4) Reduce or eliminate the small group bias

Given the extra predictive power of using UCAS predicted grades, the opportunity for early appeals, and the desire to reduce the known inequality effect of the small group exception, the algorithm could have been expanded to a greater number of students, by lowering the thresholds for small groups, from a harmonic mean (a complicated statistical term defined on page 276 of Ofqual’s interim report) of 5 and 15 to (say) 3 and 6. The reduction in overall grade inflation that this could provide could allow these higher grades to be more evenly distributed by the algorithm, rather than being concentrated at smaller schools or in niche subjects and at independent schools.

5) Add extra information to the grade awarded to show candidates where the algorithm suggested uncertainty

An indicator, such as a ‘+’ or ‘! could be added to the grades awarded in any case where a student is ranked at the top, or the top 25% overall, of their school in that subject at that grade, indicating those closest to the grade boundary. This extra information would allow stakeholders such as universities to identify candidates ranked highest within a grade or who may have been disadvantaged by the algorithm. It would be a helpful flag for those in small teaching groups who are now being subjected to the algorithm, due to the greater potential inaccuracy for smaller cohorts.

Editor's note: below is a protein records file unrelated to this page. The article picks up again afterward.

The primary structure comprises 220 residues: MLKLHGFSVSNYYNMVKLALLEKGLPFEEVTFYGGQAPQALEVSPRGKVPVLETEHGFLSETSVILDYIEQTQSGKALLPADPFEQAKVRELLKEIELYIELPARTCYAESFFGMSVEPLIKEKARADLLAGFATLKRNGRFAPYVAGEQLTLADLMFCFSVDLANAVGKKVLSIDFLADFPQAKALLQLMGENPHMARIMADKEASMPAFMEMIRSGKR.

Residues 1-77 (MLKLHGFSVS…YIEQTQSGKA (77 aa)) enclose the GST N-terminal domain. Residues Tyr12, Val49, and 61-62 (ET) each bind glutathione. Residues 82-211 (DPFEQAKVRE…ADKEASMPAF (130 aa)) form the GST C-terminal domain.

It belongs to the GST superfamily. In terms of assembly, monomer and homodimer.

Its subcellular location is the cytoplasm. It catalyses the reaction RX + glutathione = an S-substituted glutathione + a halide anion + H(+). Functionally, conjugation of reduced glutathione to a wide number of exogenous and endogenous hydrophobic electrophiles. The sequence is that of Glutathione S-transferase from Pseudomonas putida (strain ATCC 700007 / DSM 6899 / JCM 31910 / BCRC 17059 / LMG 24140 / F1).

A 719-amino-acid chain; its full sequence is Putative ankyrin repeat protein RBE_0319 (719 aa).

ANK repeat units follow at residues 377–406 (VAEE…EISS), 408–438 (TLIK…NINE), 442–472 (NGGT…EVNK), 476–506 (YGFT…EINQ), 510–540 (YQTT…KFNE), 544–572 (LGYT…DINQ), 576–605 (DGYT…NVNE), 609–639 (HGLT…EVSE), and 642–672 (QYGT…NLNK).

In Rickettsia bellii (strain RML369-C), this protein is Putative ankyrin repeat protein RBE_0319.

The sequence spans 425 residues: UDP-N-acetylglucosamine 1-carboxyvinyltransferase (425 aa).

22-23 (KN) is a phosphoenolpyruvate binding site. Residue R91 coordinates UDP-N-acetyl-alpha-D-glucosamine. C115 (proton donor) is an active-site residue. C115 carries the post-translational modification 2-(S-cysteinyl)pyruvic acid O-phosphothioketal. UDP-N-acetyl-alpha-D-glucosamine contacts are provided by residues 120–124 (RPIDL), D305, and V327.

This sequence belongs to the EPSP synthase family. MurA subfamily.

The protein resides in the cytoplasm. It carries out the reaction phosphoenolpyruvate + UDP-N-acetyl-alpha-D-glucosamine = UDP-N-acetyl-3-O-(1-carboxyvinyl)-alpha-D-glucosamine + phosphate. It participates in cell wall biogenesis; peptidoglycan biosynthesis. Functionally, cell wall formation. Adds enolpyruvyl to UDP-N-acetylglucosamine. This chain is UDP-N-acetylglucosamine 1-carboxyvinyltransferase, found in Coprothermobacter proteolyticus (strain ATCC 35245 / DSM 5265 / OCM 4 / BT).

The benefits of the approach would have included:

  1. The additional information provided by the change in UCAS predicted grades would allow the small group threshold to be reduced, or even removed, eliminating the bias that favoured those in small subject cohorts over those in larger cohorts (and hence the big difference in increase in award of top grades between those in Independent school, Sixth Form colleges, and other state school divide).